Truth be told, this one was over in the first quarter.
Maybe even earlier.
In its two previous encounters with rugged opponents, Northeast High School’s football team had encountered a litany of injuries. So by the time Friday night’s game against visiting Father Judge began, the Vikings were already shorthanded eight members from the season’s initial starting lineup.
“We were very beat up,” said Northeast first-year coach Phil Gormley. “Physically, things started taking their toll.”
By the time it was over, Father Judge had scored points in every quarter and defeated Northeast, 37-0. For the Crusaders, it was their second consecutive shutout and, counting a whitewash of Lincoln on Thanksgiving Day last fall, third in four games.
As good as his opponent was, Gormley didn’t exactly feel like discussing the 2-1 Crusaders, not with his Vikings staring at an 0-3 abyss.
“They have a decent team,” Gormley said. “They played well. But I’m focused on our guys. We have to get healthy and have a good week of practice. We have to get better, and fast.”
Judge’s offensive and defensive lines manhandled the Vikings, resulting in four scoring runs and a touchdown pass. Judge led by 14-0 after one quarter, 17-0 after two, and 31-0 after three.
Most of the damage was done on the ground behind senior Marquis Seamon (10 carries, 67 yards, two touchdowns), sophomore Yeedee Thaenrat (12, 77, TD) and senior Kevin Kovacs (5, 50, TD). Junior quarterback Zach Carroll also connected with junior Clayton Rush for a 32-yard touchdown, and senior kicker Connor Foley added a 32-yard field goal.
For the Vikings, the only offensive spark occurred via two receptions by senior Jordan Todd. The running game produced several plays of negative yardage.
“We were down to (several) third-string players on offense, so we had about half of the playbook to rely on and had to throw out the rest,” Gormley said. “We tried to keep it simple.
“At halftime, we tried our best to regroup, but it didn’t get much better in the second half. Later on, we were just hoping to run the clock and get out of there with no more injuries.”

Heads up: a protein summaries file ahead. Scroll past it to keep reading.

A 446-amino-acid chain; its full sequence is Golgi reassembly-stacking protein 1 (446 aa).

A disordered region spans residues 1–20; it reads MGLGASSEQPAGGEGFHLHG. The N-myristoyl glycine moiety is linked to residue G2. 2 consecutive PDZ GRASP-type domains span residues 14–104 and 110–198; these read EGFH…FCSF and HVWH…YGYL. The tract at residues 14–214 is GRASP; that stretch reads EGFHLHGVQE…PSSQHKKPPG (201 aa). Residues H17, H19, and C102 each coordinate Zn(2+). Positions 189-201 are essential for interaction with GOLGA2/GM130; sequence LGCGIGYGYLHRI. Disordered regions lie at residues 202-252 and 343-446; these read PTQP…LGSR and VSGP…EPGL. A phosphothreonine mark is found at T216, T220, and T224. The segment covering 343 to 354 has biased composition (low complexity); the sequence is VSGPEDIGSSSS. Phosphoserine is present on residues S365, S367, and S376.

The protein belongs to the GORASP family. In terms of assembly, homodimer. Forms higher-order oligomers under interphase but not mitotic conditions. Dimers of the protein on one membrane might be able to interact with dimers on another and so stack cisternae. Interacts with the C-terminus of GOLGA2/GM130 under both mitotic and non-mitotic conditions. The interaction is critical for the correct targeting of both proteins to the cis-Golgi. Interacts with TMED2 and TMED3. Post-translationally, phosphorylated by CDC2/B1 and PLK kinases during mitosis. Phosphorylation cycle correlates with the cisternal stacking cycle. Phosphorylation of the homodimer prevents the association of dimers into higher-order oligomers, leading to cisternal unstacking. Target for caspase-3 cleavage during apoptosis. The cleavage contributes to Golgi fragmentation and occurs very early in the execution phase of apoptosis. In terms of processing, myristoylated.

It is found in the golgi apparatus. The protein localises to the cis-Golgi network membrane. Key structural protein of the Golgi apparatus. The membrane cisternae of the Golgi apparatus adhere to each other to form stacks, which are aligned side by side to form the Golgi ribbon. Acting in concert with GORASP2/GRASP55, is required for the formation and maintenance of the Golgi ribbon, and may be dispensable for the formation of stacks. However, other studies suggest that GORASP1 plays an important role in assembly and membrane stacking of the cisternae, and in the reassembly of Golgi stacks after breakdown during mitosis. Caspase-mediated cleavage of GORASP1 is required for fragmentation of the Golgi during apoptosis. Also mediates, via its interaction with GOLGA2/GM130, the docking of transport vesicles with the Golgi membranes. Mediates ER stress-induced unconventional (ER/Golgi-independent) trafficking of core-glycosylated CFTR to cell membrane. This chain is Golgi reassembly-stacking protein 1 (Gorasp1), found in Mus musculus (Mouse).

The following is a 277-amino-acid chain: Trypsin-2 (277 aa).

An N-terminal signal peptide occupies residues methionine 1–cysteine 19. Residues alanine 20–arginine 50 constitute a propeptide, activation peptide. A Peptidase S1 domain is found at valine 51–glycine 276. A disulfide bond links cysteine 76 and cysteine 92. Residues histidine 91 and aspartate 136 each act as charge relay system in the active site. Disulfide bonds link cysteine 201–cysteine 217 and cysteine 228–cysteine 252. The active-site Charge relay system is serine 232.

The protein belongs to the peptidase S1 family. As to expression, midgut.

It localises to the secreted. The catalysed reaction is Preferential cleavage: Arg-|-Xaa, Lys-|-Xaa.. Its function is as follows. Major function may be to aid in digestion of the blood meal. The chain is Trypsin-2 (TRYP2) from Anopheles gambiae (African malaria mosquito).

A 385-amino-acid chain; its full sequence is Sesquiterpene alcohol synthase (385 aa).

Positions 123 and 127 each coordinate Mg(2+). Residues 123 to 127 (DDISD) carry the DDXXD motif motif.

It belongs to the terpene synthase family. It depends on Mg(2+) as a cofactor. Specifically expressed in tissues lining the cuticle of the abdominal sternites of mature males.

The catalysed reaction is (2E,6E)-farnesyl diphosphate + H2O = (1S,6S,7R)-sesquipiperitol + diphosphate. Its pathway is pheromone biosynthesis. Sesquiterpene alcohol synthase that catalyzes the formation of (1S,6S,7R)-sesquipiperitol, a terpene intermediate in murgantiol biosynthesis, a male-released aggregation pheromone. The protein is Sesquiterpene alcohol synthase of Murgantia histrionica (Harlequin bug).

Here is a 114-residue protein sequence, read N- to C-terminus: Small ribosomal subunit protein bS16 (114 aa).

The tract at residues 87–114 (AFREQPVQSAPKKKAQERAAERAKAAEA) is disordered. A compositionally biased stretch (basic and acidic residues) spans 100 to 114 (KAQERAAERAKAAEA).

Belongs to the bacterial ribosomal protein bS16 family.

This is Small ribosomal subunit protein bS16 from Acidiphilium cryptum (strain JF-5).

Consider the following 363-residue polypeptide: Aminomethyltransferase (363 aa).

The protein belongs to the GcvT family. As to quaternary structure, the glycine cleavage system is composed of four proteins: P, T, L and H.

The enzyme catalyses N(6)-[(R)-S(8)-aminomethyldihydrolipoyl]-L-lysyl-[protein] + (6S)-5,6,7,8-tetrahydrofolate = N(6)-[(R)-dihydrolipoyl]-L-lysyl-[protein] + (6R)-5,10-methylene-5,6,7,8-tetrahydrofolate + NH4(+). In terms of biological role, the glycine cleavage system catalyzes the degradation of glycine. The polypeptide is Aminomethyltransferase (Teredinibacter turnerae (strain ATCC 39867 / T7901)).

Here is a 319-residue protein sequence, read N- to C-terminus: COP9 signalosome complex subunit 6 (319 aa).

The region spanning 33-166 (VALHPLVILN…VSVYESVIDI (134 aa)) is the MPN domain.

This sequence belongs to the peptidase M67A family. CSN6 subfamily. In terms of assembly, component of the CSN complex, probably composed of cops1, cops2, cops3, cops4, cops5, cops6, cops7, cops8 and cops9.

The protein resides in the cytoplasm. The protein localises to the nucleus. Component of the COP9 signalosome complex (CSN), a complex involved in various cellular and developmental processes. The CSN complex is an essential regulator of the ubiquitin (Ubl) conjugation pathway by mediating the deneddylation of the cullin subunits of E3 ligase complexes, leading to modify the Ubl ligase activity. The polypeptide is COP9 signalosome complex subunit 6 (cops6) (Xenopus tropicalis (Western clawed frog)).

Gormley said the Vikings “understood what our situation was” and probably “would have been more demoralized” at such a lopsided loss had the squad’s more experienced players been available.
“As it was, we were shorthanded, so instead of being devastated, I think they took the loss in stride,” Gormley said. “And although you never want to go through something like this, a lot of times there are players who step up and gain some valuable experience that helps the team later on.”
Those Vikings who performed particularly well in defeat included senior two-way tackle Will Okrafo-Smart and junior two-way end Gladimir Paul.
“Will is very bright who can do a lot of things,” Gormley said. “He’s a great football player. With Gladimir, he is on the field every play except on kickoffs. He’s going to move from (tight end) to tackle and that will allow us to do some things. He gives us a lot.”
Up next for Northeast on Friday night is a key home-field battle with Public League Gold Division foe Frankford, also winless after three tries. Like Northeast, the reigning Public League champs struggled against several formidable challengers and figure to anxiously await an opportunity to eliminate early disappointment.
While some starters figure to return, the Vikings will be missing junior starting center Charles Anderson, thanks to a high ankle sprain that will require some significant time to heal.
With yet another addition of gridiron calamities, Gormley remains level headed.
“It’s football,” he said. “It’s a physical game. When you don’t have a lot of depth, these injuries hurt you even more. Hopefully, they make you a stronger team.
“We tell our kids that games are won in January, February and March. That’s when you’re in the weight room. This is the time when all the hard work begins to help you.”
After Frankford comes the rest of the Gold Division – Fels, Central, Furness and Washington. For what it’s worth, the rest of those five teams are a collective 1-14 after three weeks, so it’s not like Northeast is enduring this tough stretch without cause for optimism; as of this moment, it doesn’t appear that anyone is an odds-on favorite to dominate the rest of the division.
“Like in the Catholic League, all it takes is a win or two and you can make the playoffs, so we have a chance to feel a lot better about ourselves,” Gormley said. “I think we can do that, and I think our players feel that way, too.” ••